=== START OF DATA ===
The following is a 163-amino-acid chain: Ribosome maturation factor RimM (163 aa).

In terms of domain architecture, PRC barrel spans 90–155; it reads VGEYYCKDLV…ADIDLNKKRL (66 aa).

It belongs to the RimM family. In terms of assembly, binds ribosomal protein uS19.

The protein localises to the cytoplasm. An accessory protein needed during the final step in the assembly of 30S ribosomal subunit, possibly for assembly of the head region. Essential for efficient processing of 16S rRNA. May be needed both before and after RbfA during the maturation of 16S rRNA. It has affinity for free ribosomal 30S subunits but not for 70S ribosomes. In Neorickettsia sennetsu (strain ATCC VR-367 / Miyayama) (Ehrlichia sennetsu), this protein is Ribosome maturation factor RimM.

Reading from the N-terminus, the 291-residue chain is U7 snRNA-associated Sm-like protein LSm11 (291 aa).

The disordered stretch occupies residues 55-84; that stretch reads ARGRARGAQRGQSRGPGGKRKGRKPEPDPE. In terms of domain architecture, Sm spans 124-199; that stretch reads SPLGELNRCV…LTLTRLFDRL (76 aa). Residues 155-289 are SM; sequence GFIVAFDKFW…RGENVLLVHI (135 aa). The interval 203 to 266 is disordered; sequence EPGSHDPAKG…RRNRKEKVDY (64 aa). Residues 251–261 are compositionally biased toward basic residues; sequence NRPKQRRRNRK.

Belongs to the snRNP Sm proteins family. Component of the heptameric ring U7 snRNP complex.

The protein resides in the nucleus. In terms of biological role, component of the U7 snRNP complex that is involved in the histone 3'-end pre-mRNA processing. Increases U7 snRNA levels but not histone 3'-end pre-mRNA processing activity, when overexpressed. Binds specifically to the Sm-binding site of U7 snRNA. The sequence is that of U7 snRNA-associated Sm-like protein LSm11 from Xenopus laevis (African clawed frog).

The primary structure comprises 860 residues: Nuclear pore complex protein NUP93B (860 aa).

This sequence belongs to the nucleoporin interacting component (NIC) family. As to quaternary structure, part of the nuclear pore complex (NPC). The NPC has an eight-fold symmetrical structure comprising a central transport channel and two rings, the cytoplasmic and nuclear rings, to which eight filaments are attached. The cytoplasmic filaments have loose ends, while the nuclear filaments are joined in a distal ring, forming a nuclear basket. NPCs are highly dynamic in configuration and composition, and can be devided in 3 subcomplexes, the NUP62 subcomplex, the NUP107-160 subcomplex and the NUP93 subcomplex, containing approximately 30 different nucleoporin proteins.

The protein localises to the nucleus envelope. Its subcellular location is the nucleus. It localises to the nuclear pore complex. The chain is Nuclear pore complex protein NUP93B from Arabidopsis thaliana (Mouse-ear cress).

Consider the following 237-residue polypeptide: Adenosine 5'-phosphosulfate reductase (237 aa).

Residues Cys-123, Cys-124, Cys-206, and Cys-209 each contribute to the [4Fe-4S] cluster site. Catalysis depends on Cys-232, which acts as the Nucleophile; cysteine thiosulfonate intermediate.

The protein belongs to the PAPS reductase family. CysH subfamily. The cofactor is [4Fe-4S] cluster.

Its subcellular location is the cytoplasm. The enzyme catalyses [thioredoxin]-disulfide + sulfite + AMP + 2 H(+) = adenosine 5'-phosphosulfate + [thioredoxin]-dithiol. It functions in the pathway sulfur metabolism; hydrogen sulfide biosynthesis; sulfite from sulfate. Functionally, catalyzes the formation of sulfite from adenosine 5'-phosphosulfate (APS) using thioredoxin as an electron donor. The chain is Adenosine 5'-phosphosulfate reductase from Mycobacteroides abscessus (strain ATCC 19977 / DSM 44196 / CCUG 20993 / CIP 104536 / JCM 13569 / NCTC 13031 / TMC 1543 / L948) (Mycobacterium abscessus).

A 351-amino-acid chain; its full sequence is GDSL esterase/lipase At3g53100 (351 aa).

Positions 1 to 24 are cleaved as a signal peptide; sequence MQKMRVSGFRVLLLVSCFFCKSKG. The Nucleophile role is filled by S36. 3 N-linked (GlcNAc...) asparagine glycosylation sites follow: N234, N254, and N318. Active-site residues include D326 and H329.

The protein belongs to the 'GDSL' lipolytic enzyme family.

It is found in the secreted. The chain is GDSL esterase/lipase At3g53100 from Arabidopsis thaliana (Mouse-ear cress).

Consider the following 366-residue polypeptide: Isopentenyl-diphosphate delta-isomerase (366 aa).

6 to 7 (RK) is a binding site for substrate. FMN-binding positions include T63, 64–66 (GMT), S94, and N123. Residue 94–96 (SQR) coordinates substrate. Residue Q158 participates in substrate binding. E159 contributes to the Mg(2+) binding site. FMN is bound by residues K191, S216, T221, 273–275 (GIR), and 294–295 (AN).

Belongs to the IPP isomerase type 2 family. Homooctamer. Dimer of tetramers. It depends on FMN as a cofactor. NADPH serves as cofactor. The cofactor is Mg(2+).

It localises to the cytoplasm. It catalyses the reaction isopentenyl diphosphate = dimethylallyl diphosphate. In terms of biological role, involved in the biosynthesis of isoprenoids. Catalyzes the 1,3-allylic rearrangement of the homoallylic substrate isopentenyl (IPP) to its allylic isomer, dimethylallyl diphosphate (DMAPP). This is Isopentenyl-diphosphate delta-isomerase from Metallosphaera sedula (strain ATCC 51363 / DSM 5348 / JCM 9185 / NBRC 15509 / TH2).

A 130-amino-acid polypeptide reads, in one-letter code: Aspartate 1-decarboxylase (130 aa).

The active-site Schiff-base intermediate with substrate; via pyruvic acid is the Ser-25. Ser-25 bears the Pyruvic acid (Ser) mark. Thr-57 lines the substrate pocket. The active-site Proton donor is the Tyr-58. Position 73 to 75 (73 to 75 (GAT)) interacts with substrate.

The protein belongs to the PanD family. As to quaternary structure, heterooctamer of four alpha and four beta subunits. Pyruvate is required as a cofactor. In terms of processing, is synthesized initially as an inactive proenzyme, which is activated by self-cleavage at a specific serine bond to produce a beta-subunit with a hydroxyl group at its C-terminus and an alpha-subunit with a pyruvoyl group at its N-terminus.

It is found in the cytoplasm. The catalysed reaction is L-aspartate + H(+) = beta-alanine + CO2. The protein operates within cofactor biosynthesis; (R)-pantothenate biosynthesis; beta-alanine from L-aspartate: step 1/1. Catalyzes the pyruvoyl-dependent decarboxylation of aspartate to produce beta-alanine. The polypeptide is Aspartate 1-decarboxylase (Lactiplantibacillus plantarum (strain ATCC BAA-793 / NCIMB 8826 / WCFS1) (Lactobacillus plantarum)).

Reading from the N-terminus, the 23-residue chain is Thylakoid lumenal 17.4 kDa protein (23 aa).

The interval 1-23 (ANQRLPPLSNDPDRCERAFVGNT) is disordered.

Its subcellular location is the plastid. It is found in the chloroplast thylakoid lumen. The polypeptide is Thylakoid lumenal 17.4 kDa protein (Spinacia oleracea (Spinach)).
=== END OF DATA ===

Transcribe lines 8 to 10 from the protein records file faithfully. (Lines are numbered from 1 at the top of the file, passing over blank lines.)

The protein resides in the nucleus. In terms of biological role, component of the U7 snRNP complex that is involved in the histone 3'-end pre-mRNA processing. Increases U7 snRNA levels but not histone 3'-end pre-mRNA processing activity, when overexpressed. Binds specifically to the Sm-binding site of U7 snRNA. The sequence is that of U7 snRNA-associated Sm-like protein LSm11 from Xenopus laevis (African clawed frog).

The primary structure comprises 860 residues: Nuclear pore complex protein NUP93B (860 aa).

This sequence belongs to the nucleoporin interacting component (NIC) family. As to quaternary structure, part of the nuclear pore complex (NPC). The NPC has an eight-fold symmetrical structure comprising a central transport channel and two rings, the cytoplasmic and nuclear rings, to which eight filaments are attached. The cytoplasmic filaments have loose ends, while the nuclear filaments are joined in a distal ring, forming a nuclear basket. NPCs are highly dynamic in configuration and composition, and can be devided in 3 subcomplexes, the NUP62 subcomplex, the NUP107-160 subcomplex and the NUP93 subcomplex, containing approximately 30 different nucleoporin proteins.